05_Cintra_transfer_day_photo_unsplash_Marcus_MoraesI love January! It’s the much anticipated opening of football’s transfer window, culminating in the fun that is #TransferDeadlineDay! I’m a huge Luton Town fan and already have loads of questions for our newly appointed manager, Nathan Jones. Will he work with the squad already there? Will he bring in some players he’s worked with previously? Will he sign the next Lionel Messi?

All this excitement got me thinking about the challenges and issues football clubs must face when transferring in new players and taking on managers from across the world.

New club, new kit, foreign language

How do clubs overcome the language and cultural barriers to integrate their expensive transfers into a tight-knit squad of players? New club, new kit, new country, foreign language: what happens when it comes to that first press conference appearance? There’s a case in point just this week, as Swansea take on new manager Francesco Guidolin.  He doesn’t speak English and will use an interpreter on the training ground. The club is apparently also keeping on interim manager Alan Curtis in part to do all the press and TV work!

Apart from taking the heat off Guidolin, there’s sound business sense behind that decision. You don’t have to look far for media hilarity over comments that have, shall we say, got a bit lost in translation.

Swansea’s new manager, Francesco Guidolin, will use an interpreter on the training ground.

In the 2012/2013 season, with his reign at Newcastle United in full flow, manager Alan Pardew brought in the likes of Yohan Cabaye, Demba Ba, Papiss Cisse and Sylvain Marveaux – all from French-speaking countries. Although their talent helped guide Newcastle United to their first European quarterfinal in eight years, the rumours were rife that all communication on and off the pitch was in French. All that did was alienate players from other parts of the world who had worked hard to embrace the English/Geordie way of life. Some even point to this as the beginning of the end for Pardew.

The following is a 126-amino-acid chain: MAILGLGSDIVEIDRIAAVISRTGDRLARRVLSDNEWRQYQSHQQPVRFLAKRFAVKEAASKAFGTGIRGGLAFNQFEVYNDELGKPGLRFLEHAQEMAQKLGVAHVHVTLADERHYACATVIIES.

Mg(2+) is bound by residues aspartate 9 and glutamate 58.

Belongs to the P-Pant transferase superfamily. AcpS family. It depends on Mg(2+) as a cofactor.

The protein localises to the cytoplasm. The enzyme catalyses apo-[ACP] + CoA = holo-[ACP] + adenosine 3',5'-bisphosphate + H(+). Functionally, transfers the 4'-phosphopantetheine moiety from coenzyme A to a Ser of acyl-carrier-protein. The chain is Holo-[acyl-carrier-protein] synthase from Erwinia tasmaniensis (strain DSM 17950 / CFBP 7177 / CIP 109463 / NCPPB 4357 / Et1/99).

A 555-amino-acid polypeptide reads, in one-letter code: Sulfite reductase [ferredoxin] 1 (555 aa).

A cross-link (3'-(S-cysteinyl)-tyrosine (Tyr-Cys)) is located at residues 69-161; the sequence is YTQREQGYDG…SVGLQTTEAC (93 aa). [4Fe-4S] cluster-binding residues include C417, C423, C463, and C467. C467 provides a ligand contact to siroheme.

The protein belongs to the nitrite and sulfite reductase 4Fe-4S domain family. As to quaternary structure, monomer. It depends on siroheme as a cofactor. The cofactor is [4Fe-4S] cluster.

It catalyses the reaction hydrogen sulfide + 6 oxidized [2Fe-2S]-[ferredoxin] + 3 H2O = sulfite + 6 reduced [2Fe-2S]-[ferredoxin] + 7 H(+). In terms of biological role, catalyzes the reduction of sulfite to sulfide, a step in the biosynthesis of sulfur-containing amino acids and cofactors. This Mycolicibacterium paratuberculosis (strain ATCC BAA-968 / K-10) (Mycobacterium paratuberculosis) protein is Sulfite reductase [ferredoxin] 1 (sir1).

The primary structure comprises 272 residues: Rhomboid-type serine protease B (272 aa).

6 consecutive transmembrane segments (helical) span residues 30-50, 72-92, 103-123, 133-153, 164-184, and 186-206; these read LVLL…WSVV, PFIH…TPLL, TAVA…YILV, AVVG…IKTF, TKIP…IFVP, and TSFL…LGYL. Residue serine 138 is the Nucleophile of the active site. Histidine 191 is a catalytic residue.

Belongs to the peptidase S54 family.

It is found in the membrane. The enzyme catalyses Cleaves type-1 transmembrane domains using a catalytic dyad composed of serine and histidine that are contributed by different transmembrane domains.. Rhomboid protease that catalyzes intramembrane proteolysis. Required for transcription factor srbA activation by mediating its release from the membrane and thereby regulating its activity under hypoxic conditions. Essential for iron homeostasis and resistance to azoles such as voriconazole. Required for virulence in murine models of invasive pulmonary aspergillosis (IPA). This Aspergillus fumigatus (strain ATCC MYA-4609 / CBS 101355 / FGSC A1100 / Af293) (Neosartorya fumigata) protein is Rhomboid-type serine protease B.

Neville’s innocuous tweet carried a very different meaning in colloquial Spanish.

My personal favourite football faux pas is Phil Neville’s managerial mis-step. After taking over at Valencia, he was so keen to build a rapport with local fans that he bravely tweeted in Spanish that he had just enjoyed an early morning run on the beach. Unfortunately, his innocuous 140 characters carried a very different meaning in colloquial Spanish. We won’t embarrass you by repeating it here, but follow the link to see why poor Phil’s tweet ended up all over the tabloids. Instances like this show that when reputation is at stake, well-meaning enthusiasm just isn’t enough.



Mauricio Pochettino was never seen on TV’s Match of the Day without his personal interpreter.

How do clubs combat miscommunications that can jeopardise performance? Some just seem to ignore the issue in the hope it’ll go away! The successful ones, however, work hard to make sure feet stay out of mouths and where they should be – on the pitch. Watford FC have a large Italian contingent due to their club connections and employ a linguist especially to make sure everyone is clear and iron out any misunderstandings. When first at Southampton, Mauricio Pochettino was never seen on TV’s Match of the Day without his personal interpreter. Other clubs take just as professional an approach, with trained interpreters and translators part of the team safeguarding their assets and their interests at, for example, contract discussions and overseeing legal and financial terms and conditions. Interpreters routinely attend medicals and injury assessments involving international players.

I’ve got my fingers crossed that, by the time the 2016 Transfer Window finally closes at 11pm GMT on 1st February, Luton will have unearthed a new international footballing star, giving us a chance at winning the league from our current position. In the meantime, I wish you all a happy #TransferDeadlineDay!

Anthony ‘Mad as a Hatter’ Gray (pictured above, some few years ago now) is Cintra’s Business Development Manager.

Football stadium photo credit: M.Moraes/www.unsplash.com


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